The Israeli tech ecosystem has consistently shown resilience in the face of regional conflicts. Leveraging Start-Up Nation Finder data, this analysis examines the ecosystem’s performance during two significant periods of uncertainty: the 2006 Lebanon War and Operation Protective Edge (Tzuk Eitan) in 2014.
The findings illustrate significant growth and success immediately following these conflicts, suggesting a strong economic forecast and investment potential in the current situation.
- Economic Resilience: Israel’s GDP growth consistently outperformed the OECD average, highlighting the economy’s robustness even during conflict periods.
- Investor Confidence: The Tel Aviv Stock Exchange (TASE) is a reliable investment platform, generating returns for investors following conflicts in 2006 and 2014, indicating sustained investor confidence in Israel’s market stability.
- Fundraising Success: Companies that raised funds during conflicts have shown remarkable success rates, with a higher percentage achieving significant financial milestones such as acquisitions, IPOs, or reaching unicorn status compared to other periods.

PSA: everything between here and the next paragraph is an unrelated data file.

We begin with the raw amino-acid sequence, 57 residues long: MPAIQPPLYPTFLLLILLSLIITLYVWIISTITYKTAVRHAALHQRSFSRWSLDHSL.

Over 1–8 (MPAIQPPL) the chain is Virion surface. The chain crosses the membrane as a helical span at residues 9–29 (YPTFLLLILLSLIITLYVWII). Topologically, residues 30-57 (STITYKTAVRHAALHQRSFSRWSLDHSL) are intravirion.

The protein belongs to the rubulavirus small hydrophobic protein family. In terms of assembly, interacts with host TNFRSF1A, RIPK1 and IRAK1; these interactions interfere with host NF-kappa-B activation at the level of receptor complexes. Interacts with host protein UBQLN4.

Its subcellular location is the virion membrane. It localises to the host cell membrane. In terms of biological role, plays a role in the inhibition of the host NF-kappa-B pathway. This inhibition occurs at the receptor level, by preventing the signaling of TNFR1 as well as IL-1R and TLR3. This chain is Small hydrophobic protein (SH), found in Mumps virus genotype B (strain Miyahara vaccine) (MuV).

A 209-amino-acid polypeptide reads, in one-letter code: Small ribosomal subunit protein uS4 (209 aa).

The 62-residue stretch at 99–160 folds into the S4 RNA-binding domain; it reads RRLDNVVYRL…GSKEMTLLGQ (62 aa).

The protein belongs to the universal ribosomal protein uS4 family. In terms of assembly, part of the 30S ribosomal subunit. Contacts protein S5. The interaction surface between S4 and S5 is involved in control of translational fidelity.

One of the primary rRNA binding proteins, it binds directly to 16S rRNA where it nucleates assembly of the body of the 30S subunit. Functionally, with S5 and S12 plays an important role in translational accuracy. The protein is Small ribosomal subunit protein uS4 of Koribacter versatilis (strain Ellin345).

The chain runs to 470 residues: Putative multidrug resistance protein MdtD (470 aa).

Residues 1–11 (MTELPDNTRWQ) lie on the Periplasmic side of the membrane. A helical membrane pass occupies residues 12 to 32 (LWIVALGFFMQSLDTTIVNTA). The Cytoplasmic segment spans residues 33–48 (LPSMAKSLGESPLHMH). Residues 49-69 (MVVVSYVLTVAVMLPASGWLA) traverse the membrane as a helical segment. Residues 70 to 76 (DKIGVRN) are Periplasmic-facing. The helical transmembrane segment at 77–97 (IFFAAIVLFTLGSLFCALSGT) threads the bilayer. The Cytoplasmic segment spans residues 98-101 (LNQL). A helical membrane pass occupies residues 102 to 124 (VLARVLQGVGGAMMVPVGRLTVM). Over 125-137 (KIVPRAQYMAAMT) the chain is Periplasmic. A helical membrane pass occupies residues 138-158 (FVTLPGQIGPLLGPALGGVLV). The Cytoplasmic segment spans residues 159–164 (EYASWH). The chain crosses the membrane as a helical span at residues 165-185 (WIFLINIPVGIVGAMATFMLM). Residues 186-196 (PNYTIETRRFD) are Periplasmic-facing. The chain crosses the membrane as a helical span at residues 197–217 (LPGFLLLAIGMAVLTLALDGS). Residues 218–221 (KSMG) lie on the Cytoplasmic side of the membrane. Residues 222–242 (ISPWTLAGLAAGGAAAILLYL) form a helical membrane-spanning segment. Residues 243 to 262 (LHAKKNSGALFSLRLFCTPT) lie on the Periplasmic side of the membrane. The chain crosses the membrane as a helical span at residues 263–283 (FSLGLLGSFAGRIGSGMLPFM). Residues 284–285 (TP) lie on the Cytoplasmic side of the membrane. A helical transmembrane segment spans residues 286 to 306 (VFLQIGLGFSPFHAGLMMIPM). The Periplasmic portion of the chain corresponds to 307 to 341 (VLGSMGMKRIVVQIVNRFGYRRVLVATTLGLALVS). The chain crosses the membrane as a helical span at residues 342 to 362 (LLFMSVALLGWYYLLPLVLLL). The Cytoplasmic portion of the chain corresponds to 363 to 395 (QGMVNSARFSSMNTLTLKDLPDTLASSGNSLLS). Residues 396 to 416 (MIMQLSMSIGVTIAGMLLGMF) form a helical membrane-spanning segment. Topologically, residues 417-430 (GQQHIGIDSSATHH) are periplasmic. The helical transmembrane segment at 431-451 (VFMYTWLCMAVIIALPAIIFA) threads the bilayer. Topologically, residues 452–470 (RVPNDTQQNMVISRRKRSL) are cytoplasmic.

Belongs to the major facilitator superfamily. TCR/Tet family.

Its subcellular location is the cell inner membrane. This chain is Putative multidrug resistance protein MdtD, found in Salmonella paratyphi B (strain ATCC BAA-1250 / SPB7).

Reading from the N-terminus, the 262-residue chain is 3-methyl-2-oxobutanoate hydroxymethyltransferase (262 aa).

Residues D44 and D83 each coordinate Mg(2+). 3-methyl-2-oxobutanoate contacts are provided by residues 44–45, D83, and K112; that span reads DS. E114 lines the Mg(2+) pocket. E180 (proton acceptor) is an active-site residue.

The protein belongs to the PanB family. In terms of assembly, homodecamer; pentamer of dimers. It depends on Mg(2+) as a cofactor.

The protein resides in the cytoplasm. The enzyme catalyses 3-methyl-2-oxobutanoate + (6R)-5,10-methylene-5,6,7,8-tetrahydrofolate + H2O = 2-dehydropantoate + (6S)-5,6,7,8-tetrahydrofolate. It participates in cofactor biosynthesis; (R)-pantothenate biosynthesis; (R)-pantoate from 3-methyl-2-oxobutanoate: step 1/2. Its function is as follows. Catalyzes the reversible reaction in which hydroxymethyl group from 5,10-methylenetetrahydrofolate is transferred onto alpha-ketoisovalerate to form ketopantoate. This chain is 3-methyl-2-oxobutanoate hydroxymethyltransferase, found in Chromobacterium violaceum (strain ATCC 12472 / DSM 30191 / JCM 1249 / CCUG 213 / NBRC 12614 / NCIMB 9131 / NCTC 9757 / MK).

- Tech Sector Growth: In 2006 and 2014, the conflict period saw the rise of companies that remain strong and growing.
- Successful Outcomes: The success rate of companies raising funds during H2 2006 was 63%, and for H2 2014, it was 36%. Both rates were higher than those of companies raising funds in conflict-free periods.
- Increased Funding: Despite a decrease in the number of companies raising funds during the conflicts, the amount of funding increased, with a 38% increase in H2 2014 and an 11% increase in H2 2006 compared to the previous halves.
- Emerging Stronger Post Conflict: Companies established in H2 2006 collectively raised significant private equity and public funding upon IPO, and those from H2 2014 had a higher success rate compared to other periods.
- Long-Term Growth: The data indicates that the Israeli tech ecosystem is not just surviving but also expanding in the long term, with companies established during conflict periods showing increased funding and success over a 5-year period following their founding.
- Macro Parameters: